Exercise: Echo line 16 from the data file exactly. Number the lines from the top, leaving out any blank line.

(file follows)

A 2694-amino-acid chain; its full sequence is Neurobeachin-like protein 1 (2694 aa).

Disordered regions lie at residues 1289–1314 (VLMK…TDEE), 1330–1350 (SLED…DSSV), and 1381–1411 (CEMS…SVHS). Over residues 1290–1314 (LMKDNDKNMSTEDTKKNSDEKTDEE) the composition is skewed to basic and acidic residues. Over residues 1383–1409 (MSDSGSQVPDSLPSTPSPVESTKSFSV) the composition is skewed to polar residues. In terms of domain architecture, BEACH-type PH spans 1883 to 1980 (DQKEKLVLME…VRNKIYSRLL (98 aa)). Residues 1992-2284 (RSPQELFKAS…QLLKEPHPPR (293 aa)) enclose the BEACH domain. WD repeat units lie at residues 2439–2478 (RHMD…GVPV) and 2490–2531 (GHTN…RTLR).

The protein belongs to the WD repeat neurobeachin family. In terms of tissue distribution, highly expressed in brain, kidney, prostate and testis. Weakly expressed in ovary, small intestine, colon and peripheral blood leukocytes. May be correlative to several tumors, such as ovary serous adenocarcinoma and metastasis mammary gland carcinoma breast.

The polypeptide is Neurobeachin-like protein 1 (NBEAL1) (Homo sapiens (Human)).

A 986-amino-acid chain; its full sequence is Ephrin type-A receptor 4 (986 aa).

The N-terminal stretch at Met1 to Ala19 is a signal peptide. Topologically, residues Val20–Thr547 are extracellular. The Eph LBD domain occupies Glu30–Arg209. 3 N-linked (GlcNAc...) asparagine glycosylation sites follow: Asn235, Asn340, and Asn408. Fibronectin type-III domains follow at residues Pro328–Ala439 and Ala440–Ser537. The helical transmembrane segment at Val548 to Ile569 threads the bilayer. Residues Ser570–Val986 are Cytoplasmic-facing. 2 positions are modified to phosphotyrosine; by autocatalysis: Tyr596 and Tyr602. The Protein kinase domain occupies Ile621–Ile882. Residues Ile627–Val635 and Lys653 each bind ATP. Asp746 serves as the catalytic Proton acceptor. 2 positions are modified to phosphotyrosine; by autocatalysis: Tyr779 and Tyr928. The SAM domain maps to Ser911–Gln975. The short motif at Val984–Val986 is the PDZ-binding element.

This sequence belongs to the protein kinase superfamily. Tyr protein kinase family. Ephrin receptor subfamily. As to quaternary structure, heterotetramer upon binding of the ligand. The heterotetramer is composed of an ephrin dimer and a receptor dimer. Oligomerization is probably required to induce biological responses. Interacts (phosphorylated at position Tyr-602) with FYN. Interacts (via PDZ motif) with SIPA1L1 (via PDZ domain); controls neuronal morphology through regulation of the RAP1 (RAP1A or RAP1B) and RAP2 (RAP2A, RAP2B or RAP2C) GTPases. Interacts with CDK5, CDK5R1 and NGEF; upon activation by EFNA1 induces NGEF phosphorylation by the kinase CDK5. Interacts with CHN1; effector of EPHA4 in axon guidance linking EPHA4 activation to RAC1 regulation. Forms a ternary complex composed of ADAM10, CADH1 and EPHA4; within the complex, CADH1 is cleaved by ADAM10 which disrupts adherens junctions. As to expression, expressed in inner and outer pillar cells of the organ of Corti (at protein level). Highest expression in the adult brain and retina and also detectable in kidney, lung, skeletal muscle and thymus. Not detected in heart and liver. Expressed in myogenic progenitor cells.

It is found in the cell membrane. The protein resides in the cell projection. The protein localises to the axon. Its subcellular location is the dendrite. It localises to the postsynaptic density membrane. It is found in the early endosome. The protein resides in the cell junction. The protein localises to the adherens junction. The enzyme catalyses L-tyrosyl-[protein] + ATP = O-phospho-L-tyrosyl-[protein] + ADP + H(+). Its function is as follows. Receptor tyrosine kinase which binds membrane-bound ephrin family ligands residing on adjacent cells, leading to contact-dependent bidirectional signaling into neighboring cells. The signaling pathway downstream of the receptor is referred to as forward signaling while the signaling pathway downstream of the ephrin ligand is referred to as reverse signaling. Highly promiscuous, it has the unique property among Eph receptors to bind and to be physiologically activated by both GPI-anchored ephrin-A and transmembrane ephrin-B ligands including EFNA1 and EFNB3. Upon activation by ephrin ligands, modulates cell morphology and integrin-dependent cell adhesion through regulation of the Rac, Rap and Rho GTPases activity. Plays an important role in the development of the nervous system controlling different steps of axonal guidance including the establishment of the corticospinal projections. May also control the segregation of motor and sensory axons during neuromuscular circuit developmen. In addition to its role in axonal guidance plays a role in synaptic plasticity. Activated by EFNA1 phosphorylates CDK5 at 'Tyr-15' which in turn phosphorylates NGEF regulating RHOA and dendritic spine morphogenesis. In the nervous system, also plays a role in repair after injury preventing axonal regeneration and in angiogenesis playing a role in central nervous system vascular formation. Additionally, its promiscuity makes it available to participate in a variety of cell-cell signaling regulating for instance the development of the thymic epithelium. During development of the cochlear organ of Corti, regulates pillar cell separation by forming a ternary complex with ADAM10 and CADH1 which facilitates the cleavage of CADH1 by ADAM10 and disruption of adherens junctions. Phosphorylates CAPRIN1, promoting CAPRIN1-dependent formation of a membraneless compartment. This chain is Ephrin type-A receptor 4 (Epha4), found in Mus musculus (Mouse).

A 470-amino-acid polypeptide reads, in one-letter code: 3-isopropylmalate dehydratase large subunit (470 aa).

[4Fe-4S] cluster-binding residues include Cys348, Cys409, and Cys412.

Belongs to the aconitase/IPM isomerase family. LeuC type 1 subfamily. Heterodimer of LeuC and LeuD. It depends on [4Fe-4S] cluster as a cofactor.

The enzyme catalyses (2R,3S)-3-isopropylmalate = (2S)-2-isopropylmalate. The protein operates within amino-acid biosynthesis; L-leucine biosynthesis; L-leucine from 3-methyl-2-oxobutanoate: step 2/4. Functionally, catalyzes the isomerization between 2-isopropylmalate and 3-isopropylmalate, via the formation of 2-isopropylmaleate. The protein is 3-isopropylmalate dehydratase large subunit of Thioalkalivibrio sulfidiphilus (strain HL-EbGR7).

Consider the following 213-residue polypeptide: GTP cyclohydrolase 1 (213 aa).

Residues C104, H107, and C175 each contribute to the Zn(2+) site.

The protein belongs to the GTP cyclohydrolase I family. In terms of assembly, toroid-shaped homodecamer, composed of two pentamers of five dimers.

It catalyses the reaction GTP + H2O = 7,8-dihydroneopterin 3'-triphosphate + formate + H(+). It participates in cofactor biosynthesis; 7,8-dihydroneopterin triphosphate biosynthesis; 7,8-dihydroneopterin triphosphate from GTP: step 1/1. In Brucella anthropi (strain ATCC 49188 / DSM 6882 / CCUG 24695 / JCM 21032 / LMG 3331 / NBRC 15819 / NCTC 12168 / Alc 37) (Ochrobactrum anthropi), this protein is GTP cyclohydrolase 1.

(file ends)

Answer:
It catalyses the reaction GTP + H2O = 7,8-dihydroneopterin 3'-triphosphate + formate + H(+). It participates in cofactor biosynthesis; 7,8-dihydroneopterin triphosphate biosynthesis; 7,8-dihydroneopterin triphosphate from GTP: step 1/1. In Brucella anthropi (strain ATCC 49188 / DSM 6882 / CCUG 24695 / JCM 21032 / LMG 3331 / NBRC 15819 / NCTC 12168 / Alc 37) (Ochrobactrum anthropi), this protein is GTP cyclohydrolase 1.